Presentation goes off with a bang

Otago Museum science presentation co-ordinator Amadeo Enriquez Ballestero demonstrates what...
Otago Museum science presentation co-ordinator Amadeo Enriquez Ballestero demonstrates what happens when you pour boiling water into a bucket containing liquid nitrogen, at the New Zealand International Science Festival’s Big Science Show in Dunedin on Saturday. PHOTOS: LINDA ROBERTSON
After disappearing into one particularly large post-explosion cloud, even Big Science Show presenter Amadeo Enriquez Ballestero seemed slightly lost for words.

However, that stunned silence — at the New Zealand International Science Festival show in Dunedin on Saturday — was soon over.

"It went a bit bigger than I expected," he later said with a smile, saying he had been initially disoriented by the bigger-than-expected cloud.

"Explosions are really difficult to predict," he said.

The cloud was caused by pouring boiling water into a bucket containing some liquid nitrogen.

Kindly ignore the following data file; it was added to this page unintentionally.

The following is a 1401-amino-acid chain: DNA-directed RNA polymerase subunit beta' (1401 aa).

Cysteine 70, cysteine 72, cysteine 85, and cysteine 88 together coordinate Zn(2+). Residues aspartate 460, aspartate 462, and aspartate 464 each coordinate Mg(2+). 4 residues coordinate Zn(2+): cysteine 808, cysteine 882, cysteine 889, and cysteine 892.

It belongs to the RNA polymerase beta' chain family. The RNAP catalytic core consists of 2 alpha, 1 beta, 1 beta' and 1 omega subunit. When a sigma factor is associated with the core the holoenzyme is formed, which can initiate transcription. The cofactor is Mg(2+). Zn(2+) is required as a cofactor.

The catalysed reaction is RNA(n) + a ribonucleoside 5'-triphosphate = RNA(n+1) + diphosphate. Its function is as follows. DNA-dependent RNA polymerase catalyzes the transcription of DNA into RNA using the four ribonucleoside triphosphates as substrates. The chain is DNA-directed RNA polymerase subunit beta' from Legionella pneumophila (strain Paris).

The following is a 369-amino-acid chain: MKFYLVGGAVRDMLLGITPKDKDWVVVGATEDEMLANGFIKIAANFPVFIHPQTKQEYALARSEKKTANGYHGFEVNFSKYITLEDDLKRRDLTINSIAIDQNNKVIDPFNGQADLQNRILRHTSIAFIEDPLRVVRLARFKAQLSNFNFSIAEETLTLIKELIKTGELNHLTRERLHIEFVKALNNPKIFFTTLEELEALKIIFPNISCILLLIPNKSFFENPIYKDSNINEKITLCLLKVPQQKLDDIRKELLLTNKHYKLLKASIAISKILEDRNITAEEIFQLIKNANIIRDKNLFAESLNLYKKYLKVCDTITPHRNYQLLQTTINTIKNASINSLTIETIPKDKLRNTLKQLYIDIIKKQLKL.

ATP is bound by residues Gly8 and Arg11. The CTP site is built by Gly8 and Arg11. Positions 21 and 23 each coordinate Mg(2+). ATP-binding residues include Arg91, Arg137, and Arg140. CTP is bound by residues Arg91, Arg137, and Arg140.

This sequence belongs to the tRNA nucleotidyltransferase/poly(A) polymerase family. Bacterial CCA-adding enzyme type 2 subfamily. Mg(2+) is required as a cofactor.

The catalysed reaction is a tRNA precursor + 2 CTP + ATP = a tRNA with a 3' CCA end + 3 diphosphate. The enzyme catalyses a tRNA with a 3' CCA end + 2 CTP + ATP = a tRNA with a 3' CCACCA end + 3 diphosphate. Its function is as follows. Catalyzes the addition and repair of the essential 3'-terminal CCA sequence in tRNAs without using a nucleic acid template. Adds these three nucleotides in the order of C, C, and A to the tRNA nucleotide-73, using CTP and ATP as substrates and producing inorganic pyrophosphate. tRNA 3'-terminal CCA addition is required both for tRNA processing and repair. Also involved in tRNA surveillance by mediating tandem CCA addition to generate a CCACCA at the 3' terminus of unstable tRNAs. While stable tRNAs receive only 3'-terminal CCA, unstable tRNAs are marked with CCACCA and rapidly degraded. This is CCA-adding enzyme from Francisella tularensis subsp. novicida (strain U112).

For Mr Enriquez Ballestero, the Otago Museum science presentation co-ordinator, his presentation of the New Zealand International Science Festival’s first big show was a big personal milestone.

He worked closely with co-presenter Katherine Kennedy, whose stage name was Alice.

The show was another chance to show that science was fun, and something young people could do well.

Science also had a crucial role to play in helping solve problems, such as fighting the Covid-19 pandemic, and improving life on Earth.

Mr Enriquez Ballestero said that after 20 years of science presentations, this was his first time on a big stage, at the University of Otago’s College of Education Auditorium, in front of about 300 mainly young people.

He was grateful for all those who had come along to the more than hour-long show.

 - Festival director Dan Hendra said the festival’s first day had been "great". It had featured the auditorium science show and a high-powered panel discussion on Covid-19, including Prof Michael Baker, of the University of Otago’s Wellington campus.

Hard work and a good team effort had been needed to bring together the 70-event festival, which runs until July 12, after the disruption caused by the coronavirus pandemic and lockdown.

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